Salt of the Earth (1954)

“Whose neck shall I stand on to make me feel superior, and what will I have out of it? I don’t want anything lower than I am. I am low enough already. I want to rise and to push everything up with me as I go.”

‘Salt of the Earth’, directed by Herbert J. Biberman in 1954, is an American neorealist movie that focuses on a long strike by miners in New Mexico. It’s notable for being written, produced and directed by people who were blacklisted after the HUAC investigations in Hollywood in the 1940s whilst the cast were a mixture of real miners and union officials and actors. On release it was accused of being subversive Communist propaganda and it was denounced and buried for years only surfacing in the 1960s before being preserved by the Library of Congress in the 1990s. The story is simple but powerful one, a group of Mexican-American and American mineworkers strike over the lack of safety precautions in their working lives and the film follows them and their families, specifically their wives, as they battle against the police and the mine owner. It’s a film about equality, both for the working class, the Mexican-Americans and for women. In one pivotal scene, the wives of the mineworkers volunteer to swap places with their husbands and to take over their picket to prevent them from going to prison. The film, thus, gives equal weight to all the characters both in terms of dramatic agency and screen-time. It is left-wing and clearly an angry reaction to the McCarthyism, but it is also consistent in its beliefs and scrupulous in its sense of equality. It’s also, in the tradition of the neorealist genre, a stark, streamlined film, the characters and landscape are not romanticised any more than the country it takes place within. It’s one of those films you’d want to force Donald Trump to counter his sense of a golden past in which America was ‘great’, but also to demonstrate a righteous aspect to the history of the Mexican migrant worker in the southwestern states.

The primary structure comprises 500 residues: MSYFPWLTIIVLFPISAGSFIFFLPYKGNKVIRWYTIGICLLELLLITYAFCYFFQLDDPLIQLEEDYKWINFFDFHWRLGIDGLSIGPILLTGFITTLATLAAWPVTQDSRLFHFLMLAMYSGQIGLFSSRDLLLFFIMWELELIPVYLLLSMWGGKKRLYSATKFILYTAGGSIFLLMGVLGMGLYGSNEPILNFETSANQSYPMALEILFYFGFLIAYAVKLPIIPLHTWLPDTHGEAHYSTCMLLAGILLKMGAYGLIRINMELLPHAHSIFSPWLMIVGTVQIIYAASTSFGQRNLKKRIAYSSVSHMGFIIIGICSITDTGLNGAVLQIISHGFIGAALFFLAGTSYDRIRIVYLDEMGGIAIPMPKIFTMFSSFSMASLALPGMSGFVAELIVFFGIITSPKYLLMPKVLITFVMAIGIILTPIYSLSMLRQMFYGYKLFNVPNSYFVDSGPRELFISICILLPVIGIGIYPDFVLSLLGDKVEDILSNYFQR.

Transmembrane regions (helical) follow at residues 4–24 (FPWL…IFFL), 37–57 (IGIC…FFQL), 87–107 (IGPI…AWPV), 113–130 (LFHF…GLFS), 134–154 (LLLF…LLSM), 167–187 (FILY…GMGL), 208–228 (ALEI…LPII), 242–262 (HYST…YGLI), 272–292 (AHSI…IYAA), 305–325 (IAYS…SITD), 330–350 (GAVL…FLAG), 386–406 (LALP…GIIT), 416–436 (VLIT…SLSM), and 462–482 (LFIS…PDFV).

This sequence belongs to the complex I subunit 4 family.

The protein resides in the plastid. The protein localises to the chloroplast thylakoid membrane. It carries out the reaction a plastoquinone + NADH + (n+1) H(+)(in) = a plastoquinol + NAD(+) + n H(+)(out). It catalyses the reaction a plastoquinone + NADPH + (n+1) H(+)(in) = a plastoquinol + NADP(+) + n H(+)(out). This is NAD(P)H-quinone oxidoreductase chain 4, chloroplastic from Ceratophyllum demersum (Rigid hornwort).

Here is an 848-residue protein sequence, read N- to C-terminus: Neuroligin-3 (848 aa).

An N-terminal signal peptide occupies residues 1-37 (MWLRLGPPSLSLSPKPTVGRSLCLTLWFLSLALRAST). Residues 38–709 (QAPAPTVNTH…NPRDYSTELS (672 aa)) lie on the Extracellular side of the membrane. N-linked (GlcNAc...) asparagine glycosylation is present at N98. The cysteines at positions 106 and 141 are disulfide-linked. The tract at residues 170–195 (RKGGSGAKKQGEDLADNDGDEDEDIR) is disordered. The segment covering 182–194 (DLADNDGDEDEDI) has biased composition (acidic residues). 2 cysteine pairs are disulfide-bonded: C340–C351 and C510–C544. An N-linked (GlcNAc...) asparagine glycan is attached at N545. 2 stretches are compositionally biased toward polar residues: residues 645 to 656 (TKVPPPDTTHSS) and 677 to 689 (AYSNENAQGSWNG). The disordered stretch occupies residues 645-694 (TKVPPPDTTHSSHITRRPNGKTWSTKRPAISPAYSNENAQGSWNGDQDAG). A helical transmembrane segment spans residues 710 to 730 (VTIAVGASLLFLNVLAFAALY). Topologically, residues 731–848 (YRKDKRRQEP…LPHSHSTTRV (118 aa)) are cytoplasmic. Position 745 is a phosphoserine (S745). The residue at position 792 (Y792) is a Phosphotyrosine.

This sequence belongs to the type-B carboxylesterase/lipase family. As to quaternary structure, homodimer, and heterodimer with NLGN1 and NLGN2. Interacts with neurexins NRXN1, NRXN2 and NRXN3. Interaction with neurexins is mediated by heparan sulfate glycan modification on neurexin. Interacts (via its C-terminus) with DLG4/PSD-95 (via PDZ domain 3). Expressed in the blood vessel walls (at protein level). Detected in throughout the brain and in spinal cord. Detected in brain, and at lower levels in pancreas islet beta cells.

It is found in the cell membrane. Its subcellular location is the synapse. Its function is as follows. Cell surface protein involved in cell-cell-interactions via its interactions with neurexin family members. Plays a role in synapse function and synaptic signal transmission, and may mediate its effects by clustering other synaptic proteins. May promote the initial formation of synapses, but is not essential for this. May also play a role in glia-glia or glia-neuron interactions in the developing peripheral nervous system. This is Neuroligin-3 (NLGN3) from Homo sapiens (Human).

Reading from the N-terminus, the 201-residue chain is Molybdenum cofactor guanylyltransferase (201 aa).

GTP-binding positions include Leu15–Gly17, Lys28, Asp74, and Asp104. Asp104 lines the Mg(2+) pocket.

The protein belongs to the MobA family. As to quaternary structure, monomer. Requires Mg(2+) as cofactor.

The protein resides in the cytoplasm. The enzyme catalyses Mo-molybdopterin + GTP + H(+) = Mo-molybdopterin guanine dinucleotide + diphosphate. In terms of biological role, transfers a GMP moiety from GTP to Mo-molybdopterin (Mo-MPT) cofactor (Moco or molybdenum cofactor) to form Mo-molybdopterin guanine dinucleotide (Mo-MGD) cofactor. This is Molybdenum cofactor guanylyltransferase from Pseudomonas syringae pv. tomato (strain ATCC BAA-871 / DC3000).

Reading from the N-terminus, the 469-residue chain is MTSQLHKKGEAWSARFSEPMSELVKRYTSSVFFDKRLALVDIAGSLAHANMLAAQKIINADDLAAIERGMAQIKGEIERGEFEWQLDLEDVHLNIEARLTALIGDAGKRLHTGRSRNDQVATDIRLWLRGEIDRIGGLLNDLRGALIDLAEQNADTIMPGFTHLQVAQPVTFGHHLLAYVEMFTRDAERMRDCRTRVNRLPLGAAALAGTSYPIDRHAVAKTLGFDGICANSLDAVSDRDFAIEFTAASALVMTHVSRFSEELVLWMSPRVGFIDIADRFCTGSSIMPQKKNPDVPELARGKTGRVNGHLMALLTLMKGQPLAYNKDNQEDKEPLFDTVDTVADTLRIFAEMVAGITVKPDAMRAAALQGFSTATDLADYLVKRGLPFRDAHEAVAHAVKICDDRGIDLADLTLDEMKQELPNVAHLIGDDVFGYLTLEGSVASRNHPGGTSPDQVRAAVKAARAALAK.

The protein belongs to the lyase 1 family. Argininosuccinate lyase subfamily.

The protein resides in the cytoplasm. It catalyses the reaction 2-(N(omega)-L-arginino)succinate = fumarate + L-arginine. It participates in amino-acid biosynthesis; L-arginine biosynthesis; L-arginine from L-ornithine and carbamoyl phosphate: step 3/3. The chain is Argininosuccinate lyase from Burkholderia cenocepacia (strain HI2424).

Would I recommend it? Yes, particularly before the US election, and the EU referendum for that matter. Perhaps balanced in a double-bill with the equally political ‘Ashes and Diamonds’ or ‘The Fireman’s Ball’, films that show communism from a different angle.


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